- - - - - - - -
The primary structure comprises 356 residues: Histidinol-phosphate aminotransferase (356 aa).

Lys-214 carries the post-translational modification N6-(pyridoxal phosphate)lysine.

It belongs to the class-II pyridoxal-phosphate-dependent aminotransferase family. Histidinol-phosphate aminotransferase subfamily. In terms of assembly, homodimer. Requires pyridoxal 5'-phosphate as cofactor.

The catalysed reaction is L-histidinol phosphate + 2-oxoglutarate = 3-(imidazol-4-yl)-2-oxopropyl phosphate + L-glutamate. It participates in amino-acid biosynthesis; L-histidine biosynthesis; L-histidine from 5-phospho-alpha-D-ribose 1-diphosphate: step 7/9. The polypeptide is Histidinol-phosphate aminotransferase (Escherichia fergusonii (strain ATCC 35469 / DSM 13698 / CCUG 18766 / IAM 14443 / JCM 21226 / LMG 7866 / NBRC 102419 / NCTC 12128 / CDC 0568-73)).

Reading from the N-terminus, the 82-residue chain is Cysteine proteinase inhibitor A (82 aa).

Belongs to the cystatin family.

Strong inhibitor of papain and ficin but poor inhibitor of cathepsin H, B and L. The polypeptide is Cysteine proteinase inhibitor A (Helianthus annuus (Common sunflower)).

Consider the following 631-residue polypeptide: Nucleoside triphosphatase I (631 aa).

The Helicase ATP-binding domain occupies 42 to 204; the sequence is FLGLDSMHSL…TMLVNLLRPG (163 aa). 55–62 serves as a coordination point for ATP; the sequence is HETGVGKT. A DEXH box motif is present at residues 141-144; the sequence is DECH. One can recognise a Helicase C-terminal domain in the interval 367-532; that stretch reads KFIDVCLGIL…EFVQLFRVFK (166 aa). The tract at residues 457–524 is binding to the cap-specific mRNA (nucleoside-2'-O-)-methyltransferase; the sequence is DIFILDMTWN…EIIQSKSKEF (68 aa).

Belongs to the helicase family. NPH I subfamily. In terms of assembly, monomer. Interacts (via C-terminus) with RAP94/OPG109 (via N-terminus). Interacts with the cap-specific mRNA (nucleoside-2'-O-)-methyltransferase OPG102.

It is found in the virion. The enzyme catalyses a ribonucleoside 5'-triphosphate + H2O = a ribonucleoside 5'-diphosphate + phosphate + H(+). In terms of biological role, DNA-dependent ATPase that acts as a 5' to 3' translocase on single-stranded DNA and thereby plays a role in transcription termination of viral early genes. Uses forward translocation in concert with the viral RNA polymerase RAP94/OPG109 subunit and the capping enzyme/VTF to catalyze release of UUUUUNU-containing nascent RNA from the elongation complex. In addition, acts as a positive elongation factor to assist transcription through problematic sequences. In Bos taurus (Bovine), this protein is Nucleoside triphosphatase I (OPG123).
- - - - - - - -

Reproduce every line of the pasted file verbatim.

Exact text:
The primary structure comprises 356 residues: Histidinol-phosphate aminotransferase (356 aa).

Lys-214 carries the post-translational modification N6-(pyridoxal phosphate)lysine.

It belongs to the class-II pyridoxal-phosphate-dependent aminotransferase family. Histidinol-phosphate aminotransferase subfamily. In terms of assembly, homodimer. Requires pyridoxal 5'-phosphate as cofactor.

The catalysed reaction is L-histidinol phosphate + 2-oxoglutarate = 3-(imidazol-4-yl)-2-oxopropyl phosphate + L-glutamate. It participates in amino-acid biosynthesis; L-histidine biosynthesis; L-histidine from 5-phospho-alpha-D-ribose 1-diphosphate: step 7/9. The polypeptide is Histidinol-phosphate aminotransferase (Escherichia fergusonii (strain ATCC 35469 / DSM 13698 / CCUG 18766 / IAM 14443 / JCM 21226 / LMG 7866 / NBRC 102419 / NCTC 12128 / CDC 0568-73)).

Reading from the N-terminus, the 82-residue chain is Cysteine proteinase inhibitor A (82 aa).

Belongs to the cystatin family.

Strong inhibitor of papain and ficin but poor inhibitor of cathepsin H, B and L. The polypeptide is Cysteine proteinase inhibitor A (Helianthus annuus (Common sunflower)).

Consider the following 631-residue polypeptide: Nucleoside triphosphatase I (631 aa).

The Helicase ATP-binding domain occupies 42 to 204; the sequence is FLGLDSMHSL…TMLVNLLRPG (163 aa). 55–62 serves as a coordination point for ATP; the sequence is HETGVGKT. A DEXH box motif is present at residues 141-144; the sequence is DECH. One can recognise a Helicase C-terminal domain in the interval 367-532; that stretch reads KFIDVCLGIL…EFVQLFRVFK (166 aa). The tract at residues 457–524 is binding to the cap-specific mRNA (nucleoside-2'-O-)-methyltransferase; the sequence is DIFILDMTWN…EIIQSKSKEF (68 aa).

Belongs to the helicase family. NPH I subfamily. In terms of assembly, monomer. Interacts (via C-terminus) with RAP94/OPG109 (via N-terminus). Interacts with the cap-specific mRNA (nucleoside-2'-O-)-methyltransferase OPG102.

It is found in the virion. The enzyme catalyses a ribonucleoside 5'-triphosphate + H2O = a ribonucleoside 5'-diphosphate + phosphate + H(+). In terms of biological role, DNA-dependent ATPase that acts as a 5' to 3' translocase on single-stranded DNA and thereby plays a role in transcription termination of viral early genes. Uses forward translocation in concert with the viral RNA polymerase RAP94/OPG109 subunit and the capping enzyme/VTF to catalyze release of UUUUUNU-containing nascent RNA from the elongation complex. In addition, acts as a positive elongation factor to assist transcription through problematic sequences. In Bos taurus (Bovine), this protein is Nucleoside triphosphatase I (OPG123).